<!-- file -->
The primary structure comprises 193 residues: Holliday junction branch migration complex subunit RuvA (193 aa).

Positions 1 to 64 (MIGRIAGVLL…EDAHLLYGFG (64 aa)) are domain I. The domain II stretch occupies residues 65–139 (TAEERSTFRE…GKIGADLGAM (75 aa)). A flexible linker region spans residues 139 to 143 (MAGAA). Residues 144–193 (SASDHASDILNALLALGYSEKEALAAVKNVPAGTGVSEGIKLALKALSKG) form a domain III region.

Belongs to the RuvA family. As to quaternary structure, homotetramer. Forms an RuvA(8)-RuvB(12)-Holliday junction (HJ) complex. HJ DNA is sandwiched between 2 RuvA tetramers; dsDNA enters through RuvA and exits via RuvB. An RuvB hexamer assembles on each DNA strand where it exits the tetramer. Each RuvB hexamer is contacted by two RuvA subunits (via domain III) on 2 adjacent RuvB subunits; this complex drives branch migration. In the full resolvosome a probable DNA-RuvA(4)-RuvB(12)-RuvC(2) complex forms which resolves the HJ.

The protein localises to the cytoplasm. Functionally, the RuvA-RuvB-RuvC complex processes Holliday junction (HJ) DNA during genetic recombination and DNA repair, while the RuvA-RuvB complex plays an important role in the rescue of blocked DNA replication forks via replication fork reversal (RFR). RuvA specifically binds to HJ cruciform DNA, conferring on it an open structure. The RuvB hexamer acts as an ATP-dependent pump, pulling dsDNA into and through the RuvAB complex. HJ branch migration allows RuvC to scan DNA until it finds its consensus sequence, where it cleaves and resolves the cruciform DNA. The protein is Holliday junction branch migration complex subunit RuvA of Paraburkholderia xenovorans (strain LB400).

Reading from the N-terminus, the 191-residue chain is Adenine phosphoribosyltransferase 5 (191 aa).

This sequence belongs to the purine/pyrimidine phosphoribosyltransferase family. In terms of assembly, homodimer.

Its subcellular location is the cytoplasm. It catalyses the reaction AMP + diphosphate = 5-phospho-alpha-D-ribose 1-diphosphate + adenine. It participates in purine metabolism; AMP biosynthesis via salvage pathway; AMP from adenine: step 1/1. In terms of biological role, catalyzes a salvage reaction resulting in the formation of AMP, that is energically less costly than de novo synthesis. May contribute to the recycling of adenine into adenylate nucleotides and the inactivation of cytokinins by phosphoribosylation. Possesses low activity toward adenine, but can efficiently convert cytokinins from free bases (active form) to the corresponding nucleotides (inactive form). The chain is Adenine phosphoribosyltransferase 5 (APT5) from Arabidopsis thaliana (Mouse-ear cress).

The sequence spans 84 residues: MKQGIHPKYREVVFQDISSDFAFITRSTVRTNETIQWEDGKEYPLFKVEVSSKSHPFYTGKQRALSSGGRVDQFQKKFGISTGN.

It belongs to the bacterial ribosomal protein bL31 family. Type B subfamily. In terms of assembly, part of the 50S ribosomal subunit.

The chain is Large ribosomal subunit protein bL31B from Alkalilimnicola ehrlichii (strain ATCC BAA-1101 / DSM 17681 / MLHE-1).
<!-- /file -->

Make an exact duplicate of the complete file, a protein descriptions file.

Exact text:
The primary structure comprises 193 residues: Holliday junction branch migration complex subunit RuvA (193 aa).

Positions 1 to 64 (MIGRIAGVLL…EDAHLLYGFG (64 aa)) are domain I. The domain II stretch occupies residues 65–139 (TAEERSTFRE…GKIGADLGAM (75 aa)). A flexible linker region spans residues 139 to 143 (MAGAA). Residues 144–193 (SASDHASDILNALLALGYSEKEALAAVKNVPAGTGVSEGIKLALKALSKG) form a domain III region.

Belongs to the RuvA family. As to quaternary structure, homotetramer. Forms an RuvA(8)-RuvB(12)-Holliday junction (HJ) complex. HJ DNA is sandwiched between 2 RuvA tetramers; dsDNA enters through RuvA and exits via RuvB. An RuvB hexamer assembles on each DNA strand where it exits the tetramer. Each RuvB hexamer is contacted by two RuvA subunits (via domain III) on 2 adjacent RuvB subunits; this complex drives branch migration. In the full resolvosome a probable DNA-RuvA(4)-RuvB(12)-RuvC(2) complex forms which resolves the HJ.

The protein localises to the cytoplasm. Functionally, the RuvA-RuvB-RuvC complex processes Holliday junction (HJ) DNA during genetic recombination and DNA repair, while the RuvA-RuvB complex plays an important role in the rescue of blocked DNA replication forks via replication fork reversal (RFR). RuvA specifically binds to HJ cruciform DNA, conferring on it an open structure. The RuvB hexamer acts as an ATP-dependent pump, pulling dsDNA into and through the RuvAB complex. HJ branch migration allows RuvC to scan DNA until it finds its consensus sequence, where it cleaves and resolves the cruciform DNA. The protein is Holliday junction branch migration complex subunit RuvA of Paraburkholderia xenovorans (strain LB400).

Reading from the N-terminus, the 191-residue chain is Adenine phosphoribosyltransferase 5 (191 aa).

This sequence belongs to the purine/pyrimidine phosphoribosyltransferase family. In terms of assembly, homodimer.

Its subcellular location is the cytoplasm. It catalyses the reaction AMP + diphosphate = 5-phospho-alpha-D-ribose 1-diphosphate + adenine. It participates in purine metabolism; AMP biosynthesis via salvage pathway; AMP from adenine: step 1/1. In terms of biological role, catalyzes a salvage reaction resulting in the formation of AMP, that is energically less costly than de novo synthesis. May contribute to the recycling of adenine into adenylate nucleotides and the inactivation of cytokinins by phosphoribosylation. Possesses low activity toward adenine, but can efficiently convert cytokinins from free bases (active form) to the corresponding nucleotides (inactive form). The chain is Adenine phosphoribosyltransferase 5 (APT5) from Arabidopsis thaliana (Mouse-ear cress).

The sequence spans 84 residues: MKQGIHPKYREVVFQDISSDFAFITRSTVRTNETIQWEDGKEYPLFKVEVSSKSHPFYTGKQRALSSGGRVDQFQKKFGISTGN.

It belongs to the bacterial ribosomal protein bL31 family. Type B subfamily. In terms of assembly, part of the 50S ribosomal subunit.

The chain is Large ribosomal subunit protein bL31B from Alkalilimnicola ehrlichii (strain ATCC BAA-1101 / DSM 17681 / MLHE-1).